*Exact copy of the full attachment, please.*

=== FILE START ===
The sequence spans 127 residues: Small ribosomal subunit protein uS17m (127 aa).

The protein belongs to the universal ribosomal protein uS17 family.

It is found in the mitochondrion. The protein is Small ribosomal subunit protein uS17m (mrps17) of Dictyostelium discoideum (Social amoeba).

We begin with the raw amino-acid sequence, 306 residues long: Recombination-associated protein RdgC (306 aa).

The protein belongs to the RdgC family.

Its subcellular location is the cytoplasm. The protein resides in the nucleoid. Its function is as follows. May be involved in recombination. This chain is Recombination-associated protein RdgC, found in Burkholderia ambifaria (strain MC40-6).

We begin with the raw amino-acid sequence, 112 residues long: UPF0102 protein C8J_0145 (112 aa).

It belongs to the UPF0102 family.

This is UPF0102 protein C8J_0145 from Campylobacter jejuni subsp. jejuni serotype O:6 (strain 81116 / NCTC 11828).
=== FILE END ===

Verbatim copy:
The sequence spans 127 residues: Small ribosomal subunit protein uS17m (127 aa).

The protein belongs to the universal ribosomal protein uS17 family.

It is found in the mitochondrion. The protein is Small ribosomal subunit protein uS17m (mrps17) of Dictyostelium discoideum (Social amoeba).

We begin with the raw amino-acid sequence, 306 residues long: Recombination-associated protein RdgC (306 aa).

The protein belongs to the RdgC family.

Its subcellular location is the cytoplasm. The protein resides in the nucleoid. Its function is as follows. May be involved in recombination. This chain is Recombination-associated protein RdgC, found in Burkholderia ambifaria (strain MC40-6).

We begin with the raw amino-acid sequence, 112 residues long: UPF0102 protein C8J_0145 (112 aa).

It belongs to the UPF0102 family.

This is UPF0102 protein C8J_0145 from Campylobacter jejuni subsp. jejuni serotype O:6 (strain 81116 / NCTC 11828).